Pearl of an Oyster Cracker

Soup season is in full swing, no matter what sort of winter has arrived to greet these early days of March. Whether the elements chose to blow in a gentle yet chilly breeze in the evenings or pound the earth, day and night, with torrents of frozen rain, a bowl of something warm and soothing is guaranteed to hit the spot. Even in the heat of summer, a generous ladleful of steamy, brothy sustenance is not an unwelcome sight, but that’s a tale for another time. Right now, let’s focus on the often overlooked, undervalued side kick to these endless rounds of piping hot stew: The oyster cracker. When dining out, does a single diner give those sterile, single-serving packages a second thought? Or even a third, or fourth? Much more commonly found ground into a fine gravel of crumbs at the bottom of one’s purse than happily floating atop of pool of sumptuous soup, it’s about time they were given their due.

Granted, while I hate to say it, the traditional oyster cracker simply doesn’t have much going for it. It’s the filler that takes the place of more exciting flavors, contributing only a fleeting crunch at best. The only fix for this cracker conundrum is to take matters into our own hands and start from scratch, with a sturdy foundation of spice to build from.

Inspired by everyone’s favorite Japanese junk food, wasabi peas, this wheat-based reincarnation incorporates a buttery bite into every tiny morsel, ideal for adding a bit of depth to the otherwise merely hot sensation. Besides getting a considerable boost in the flavor department, that alluring green hue can be attributed the power of frozen spinach, lending more nutritional value than mere white flour could ever hope to contain.

If it seems like a serious ordeal to go through just for some silly little oyster crackers, consider expanding your snack horizons and cutting your crackers larger. Flavorful enough to stand on their own or pair beautifully with creamy dips, the only limitations come from your cookie cutters. My tiny flowers struck me as more charming than the standard hexagon shape, but anything goes, as long as you keep an eye on them in the oven. Baking times do vary based on the desired sizes, so stay close by while they cook.

Yield: Makes About 5 Cups Crackers; 10 Servings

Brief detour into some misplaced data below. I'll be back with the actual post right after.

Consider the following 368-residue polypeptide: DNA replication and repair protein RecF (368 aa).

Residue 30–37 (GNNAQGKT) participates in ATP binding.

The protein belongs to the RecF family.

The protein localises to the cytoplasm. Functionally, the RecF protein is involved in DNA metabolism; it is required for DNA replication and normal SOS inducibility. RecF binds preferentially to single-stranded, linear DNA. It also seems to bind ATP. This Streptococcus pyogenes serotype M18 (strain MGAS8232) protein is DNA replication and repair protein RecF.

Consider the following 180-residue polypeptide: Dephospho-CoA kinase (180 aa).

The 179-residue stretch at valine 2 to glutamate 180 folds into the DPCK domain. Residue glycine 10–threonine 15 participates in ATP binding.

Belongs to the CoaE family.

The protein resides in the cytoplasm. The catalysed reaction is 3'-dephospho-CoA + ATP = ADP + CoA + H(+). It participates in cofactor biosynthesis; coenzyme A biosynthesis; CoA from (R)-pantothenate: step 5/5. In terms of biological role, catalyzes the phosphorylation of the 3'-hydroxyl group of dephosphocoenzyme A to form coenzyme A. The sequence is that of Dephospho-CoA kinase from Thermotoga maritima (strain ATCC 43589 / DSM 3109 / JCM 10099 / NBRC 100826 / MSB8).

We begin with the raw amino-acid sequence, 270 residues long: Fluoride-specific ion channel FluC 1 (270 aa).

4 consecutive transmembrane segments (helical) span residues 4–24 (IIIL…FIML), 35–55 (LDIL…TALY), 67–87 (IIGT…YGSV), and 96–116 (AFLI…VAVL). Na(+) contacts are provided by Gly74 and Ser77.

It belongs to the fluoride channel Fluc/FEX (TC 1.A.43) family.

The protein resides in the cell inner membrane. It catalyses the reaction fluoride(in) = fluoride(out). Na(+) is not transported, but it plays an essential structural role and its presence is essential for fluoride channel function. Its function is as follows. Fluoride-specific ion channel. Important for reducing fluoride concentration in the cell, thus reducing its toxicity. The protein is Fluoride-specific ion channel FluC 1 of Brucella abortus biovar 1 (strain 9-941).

Wasabi Oyster Crackers

Wasabi Oyster Crackers

Inspired by everyone’s favorite Japanese junk food, wasabi peas, this wheat-based reincarnation incorporates a buttery bite into every tiny morsel, ideal for adding a bit of depth to the otherwise merely hot sensation.

Prep Time 25 minutes
Cook Time 20 minutes
Total Time 45 minutes


  • 1 Cup Frozen Spinach, Thawed
  • 1/3 Cup Rice Bran, Avocado, or Olive Oil
  • 2 Tablespoons Prepared Wasabi Paste*
  • 1 Teaspoon Nutritional Yeast
  • 2 1/2 Cups White Whole Wheat Flour
  • 1 Teaspoon Baking Powder
  • 1/2 Teaspoon Salt
  • 2 – 4 Tablespoons Water


  1. Preheat your oven to 375 degrees and line two sheet pans with silicone baking mats or parchment paper.
  2. Pull out your food processor and puree the thawed spinach, oil, wasabi, and nutritional yeast, blending until completely smooth. You may need to pause and scrape down the sides of the bowl with your spatula to ensure that all of the greenery is fully incorporated. Sift together the flour, baking powder, and salt before adding the dry mixture into the food processor as well. Pulse a few times to begin incorporating the flour, again scraping down the sides of the bowl as needed. Slowly drizzle in just enough water to bring everything together into a pebbly sort of dough that sticks together when pressed. Be careful not to overdo it and add too much liquid, or else it will be next to impossible to handle.
  3. Knead the resulting dough lightly, just until it forms a fairly smooth ball. Flatten it into a disk and roll it out on a well-floured surface. Try to get it out thin as possible, much like pasta dough, for the crunchiest, crispiest crackers.
  4. Use cookie cutters of your choice to punch out the crackers, or simply use a pizza cutter or sharp knife to slice out squares or rectangles. Aim to make them no larger than an inch, or plan to lower the temperature considerably and bake for a longer time if you’d prefer larger pieces. Transfer the shapes to your prepared baking sheets and prick them once or twice with a fork to allow the steam to vent while they bake.